Wednesday, August 02, 2006


Slate's been a frustrating beast of late. Its tendency, frequently endearing, to indulge its talent, has brought it to the point that it resembles nothing so much as the eclectic, yet repetitive, cast of characters that made up "Taki's Top Drawer" in the front of the New York Press in the early years of this century. Only less bloodthirsty.

Jack Schafer's MethPress Box is among the more entertaining. The clown Weisberg gets to call his column "The big Idea" either because it's the only one he can keep in his head at any one time, or because he's the editor. Today he decided to inform us that sanctions don't work, except for South Africa, which he minimised, and Libya he ignored. In fact, he should have titled his column "Sanctions Don't Work On Nutter Dictators", but that wouldn't be snappy enough for him, and might invite the argument that a lot of things don't work on nutter dictators, including occasional bombing and visits from Condoleezza Rice.

The man disgusts me, and it pains me to think that he is Dan Gross' editor. Gross' column today, like most of his stuff, takes an educated tilt at the conventional business wisdom. The article starts, quite rightly, from the assumption that US CEOs are quite conceivably talking nonsense when they blame recent legislation such as Sarbanes Oxley for the drop-off in big listings in New York. Never mind that the Economist did the article a few weeks back, because its worth revisiting.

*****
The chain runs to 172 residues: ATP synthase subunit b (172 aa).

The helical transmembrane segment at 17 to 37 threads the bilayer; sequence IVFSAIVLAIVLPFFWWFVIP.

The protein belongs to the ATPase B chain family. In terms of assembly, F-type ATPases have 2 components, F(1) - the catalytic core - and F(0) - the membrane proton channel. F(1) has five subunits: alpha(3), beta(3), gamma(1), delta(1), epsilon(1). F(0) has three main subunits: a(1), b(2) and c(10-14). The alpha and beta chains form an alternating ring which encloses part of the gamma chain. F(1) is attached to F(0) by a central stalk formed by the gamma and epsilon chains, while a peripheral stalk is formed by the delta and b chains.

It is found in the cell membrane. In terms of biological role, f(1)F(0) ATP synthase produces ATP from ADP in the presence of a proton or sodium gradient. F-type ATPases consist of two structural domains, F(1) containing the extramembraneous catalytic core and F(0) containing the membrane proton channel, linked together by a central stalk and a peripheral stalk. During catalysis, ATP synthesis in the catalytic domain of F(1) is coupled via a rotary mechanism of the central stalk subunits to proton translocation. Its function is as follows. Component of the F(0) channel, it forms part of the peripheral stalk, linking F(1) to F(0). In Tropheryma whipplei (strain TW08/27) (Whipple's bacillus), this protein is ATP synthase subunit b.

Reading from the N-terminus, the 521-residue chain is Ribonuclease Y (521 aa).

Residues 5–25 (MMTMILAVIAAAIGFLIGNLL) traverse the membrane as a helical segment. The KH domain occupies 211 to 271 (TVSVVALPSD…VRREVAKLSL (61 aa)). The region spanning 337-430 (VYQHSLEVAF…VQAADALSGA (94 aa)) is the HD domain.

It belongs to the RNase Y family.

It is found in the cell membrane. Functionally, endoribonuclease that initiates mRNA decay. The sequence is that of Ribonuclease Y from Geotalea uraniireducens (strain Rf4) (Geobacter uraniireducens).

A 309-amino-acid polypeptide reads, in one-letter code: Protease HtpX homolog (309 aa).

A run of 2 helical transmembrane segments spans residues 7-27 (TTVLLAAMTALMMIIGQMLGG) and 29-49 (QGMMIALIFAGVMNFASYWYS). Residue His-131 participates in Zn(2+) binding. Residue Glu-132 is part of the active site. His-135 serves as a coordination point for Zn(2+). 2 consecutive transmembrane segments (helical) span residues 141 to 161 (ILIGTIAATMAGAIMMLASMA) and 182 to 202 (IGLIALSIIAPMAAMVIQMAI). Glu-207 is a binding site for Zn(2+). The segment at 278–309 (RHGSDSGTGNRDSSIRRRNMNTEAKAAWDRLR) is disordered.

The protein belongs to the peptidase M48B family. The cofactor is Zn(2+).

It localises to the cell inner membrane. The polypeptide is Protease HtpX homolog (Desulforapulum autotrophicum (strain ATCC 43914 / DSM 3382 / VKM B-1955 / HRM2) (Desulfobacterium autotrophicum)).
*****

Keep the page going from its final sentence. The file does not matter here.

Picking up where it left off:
Gross compares the results that firms listing in new York get against those that list in London. and he compares their fees. The results are a huge difference in the fee levels in London and New York, and the difference between the offering price of a share issue and the level it closes at at the end of the first day's trading is a little smaller in London than it is in New York.

Now, before I start crowing about the innate superiority of British stockbrokers, and trust me I won't, I will note that the UK market is much less liquid, its volumes are lower, and its investors are still a little less sophisticated. Pricing issues in the UK may well be a little easier to gauge.

What is almost certainly true is that the legal bills associated with US IPOs are higher, if only by comparing the per partner profit expectatiosn of US and UK securities partners. I'm almost certain as well that US associates will be billed at higher rates than their UK equivalents, even allowing for exchange rate volatility. I could muster the anecdotal evidence but to do so would mean disclosing a few bits of, um, privileged information. Or waiting until the UK lawyers of my acquaintance to wake up.

The US lawyer of my acquaintance, on the other hand, gets a kitten. Hello Mrs. Cutesome!

If you're a little bored of this business talk, then never fear. I have a new column up at Sugarzine. Be warned though, that's pretty f***ing pompous as well.

[Kitten courtesy of Flickr user drotmalac]


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